THE recent wrangling in the National Assembly between MPs of different parties - mostly pitting CCM and CHADEMA - as seen live on local TVs was not a positive political development in Tanzania.
These activities have generated public fear that eventually MPs will deviate from accepted procedure and engage in something more serious -- a fight maybe. God forbid! MPs are expected to be people of integrity and the electorate is banking on them for solution to various social and economic problems facing the nation. Therefore, voters expect MPs who represent them in the National Assembly to tackle issues which are of public interest.
Tanzanians are faced with a host of a variety of problems related to water scarcity, health, education, land ownership, pension and unemployment among others. They expect their MPs to address these problems in and effort to seek their solutions.
Even a survey carried out shortly after the start of multiparty democracy in Tanzania by the Eastern and Southern African Universities Research Programme (ESAURP), revealed that the majority of voters said they preferred contestants who were conversant with their problems. Multipartysm does not signify enmity between politicians of different parties; rather it is a means by which different parties should compete in bringing about or accelerating the social and economic development of the nation.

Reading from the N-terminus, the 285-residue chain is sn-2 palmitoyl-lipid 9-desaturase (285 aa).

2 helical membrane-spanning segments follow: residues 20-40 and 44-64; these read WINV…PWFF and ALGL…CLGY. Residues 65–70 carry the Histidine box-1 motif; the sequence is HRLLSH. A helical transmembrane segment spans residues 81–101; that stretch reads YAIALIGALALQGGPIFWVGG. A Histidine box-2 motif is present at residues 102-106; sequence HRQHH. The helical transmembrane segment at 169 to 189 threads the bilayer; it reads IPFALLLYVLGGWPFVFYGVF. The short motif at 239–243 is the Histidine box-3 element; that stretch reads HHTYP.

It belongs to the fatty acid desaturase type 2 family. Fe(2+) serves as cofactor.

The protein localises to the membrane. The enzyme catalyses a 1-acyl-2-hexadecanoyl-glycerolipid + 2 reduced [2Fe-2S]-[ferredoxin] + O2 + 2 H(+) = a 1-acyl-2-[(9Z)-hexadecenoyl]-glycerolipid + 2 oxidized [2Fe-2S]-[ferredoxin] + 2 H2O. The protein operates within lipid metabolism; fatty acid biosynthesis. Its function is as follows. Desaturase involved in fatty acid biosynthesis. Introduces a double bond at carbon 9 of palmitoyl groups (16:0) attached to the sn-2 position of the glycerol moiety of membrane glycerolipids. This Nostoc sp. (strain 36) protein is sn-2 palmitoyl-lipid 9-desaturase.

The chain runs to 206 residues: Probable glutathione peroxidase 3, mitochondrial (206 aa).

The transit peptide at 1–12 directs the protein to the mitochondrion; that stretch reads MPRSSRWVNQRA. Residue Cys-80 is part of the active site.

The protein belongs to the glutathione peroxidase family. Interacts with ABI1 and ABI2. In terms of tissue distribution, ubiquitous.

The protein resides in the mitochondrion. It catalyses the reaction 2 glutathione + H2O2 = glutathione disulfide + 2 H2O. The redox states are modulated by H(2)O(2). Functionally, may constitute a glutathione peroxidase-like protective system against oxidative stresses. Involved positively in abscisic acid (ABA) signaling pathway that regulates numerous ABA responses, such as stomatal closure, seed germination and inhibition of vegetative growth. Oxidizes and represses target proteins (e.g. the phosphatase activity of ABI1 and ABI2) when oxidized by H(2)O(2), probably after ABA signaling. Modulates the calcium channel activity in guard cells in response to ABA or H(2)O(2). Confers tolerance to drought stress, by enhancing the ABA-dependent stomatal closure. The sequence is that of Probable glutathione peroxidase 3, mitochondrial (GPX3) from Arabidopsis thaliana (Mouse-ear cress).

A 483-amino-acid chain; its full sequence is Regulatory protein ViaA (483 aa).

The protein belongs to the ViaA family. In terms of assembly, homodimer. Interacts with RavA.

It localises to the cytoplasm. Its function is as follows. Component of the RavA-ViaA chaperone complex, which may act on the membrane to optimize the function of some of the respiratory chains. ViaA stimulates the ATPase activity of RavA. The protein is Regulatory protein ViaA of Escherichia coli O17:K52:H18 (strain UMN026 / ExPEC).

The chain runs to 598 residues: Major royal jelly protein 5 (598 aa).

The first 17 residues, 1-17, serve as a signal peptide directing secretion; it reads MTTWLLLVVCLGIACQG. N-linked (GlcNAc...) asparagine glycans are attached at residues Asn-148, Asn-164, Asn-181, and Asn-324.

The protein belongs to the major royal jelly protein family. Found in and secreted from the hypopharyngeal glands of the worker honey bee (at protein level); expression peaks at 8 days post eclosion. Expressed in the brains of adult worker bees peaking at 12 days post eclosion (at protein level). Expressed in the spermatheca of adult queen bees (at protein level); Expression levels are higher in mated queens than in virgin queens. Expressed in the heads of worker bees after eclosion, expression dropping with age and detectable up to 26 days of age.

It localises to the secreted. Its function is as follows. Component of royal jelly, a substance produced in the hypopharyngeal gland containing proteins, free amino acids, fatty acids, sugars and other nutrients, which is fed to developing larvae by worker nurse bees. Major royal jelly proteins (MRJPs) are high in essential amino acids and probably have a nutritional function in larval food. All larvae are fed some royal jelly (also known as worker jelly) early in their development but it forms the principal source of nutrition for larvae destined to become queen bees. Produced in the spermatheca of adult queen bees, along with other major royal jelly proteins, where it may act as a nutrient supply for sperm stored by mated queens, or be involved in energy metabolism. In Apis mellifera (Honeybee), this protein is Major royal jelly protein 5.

The ruling party is an implementer of development programmes and opposition parties are supposed to be watchdogs of what's going on and provide constructive criticism when something is off the track. Another watchdog is the media. Besides, politicians - whether from the ruling CCM or CHADEMA or CUF - should take into account that they are all Tanzanians and servants of the people of Tanzania. Apart from political leaders, Tanzanians also belong to various political parties or non after the introduction of political pluralism in the country in 1992.
Despite their political differences, Tanzanians are brothers and sisters and a one nation. Tanzania is a country which has enjoyed peace and tranquility since attaining independence from Britain in 1961. People of various ethnic groups, various faiths and atheists have lived together in perfect harmony.
This is a demonstration of steady national unity which the founding father of this nation, Mwalimu Julius Nyerere, battled for, which should be preserved for the good of all. Other countries have always admired Tanzania as a uniquely friendly country and many foreigners had fled their home countries to seek refuge in this country. However, latest developments in the southern Tanzania town of Mtwara, for instance, have to some extent tarnished the name of Tanzania in the eyes of foreigners.
Recently, Mtwara people staged a violent demonstration against a government plan to lay down a gas pipeline from the place to Dar es Salaam. They had wanted the project to remain in Mtwara so that it could provide employment to people of the under-developed area. Eventually it came to light that Mtwara people were misled by politicians seeking popularity.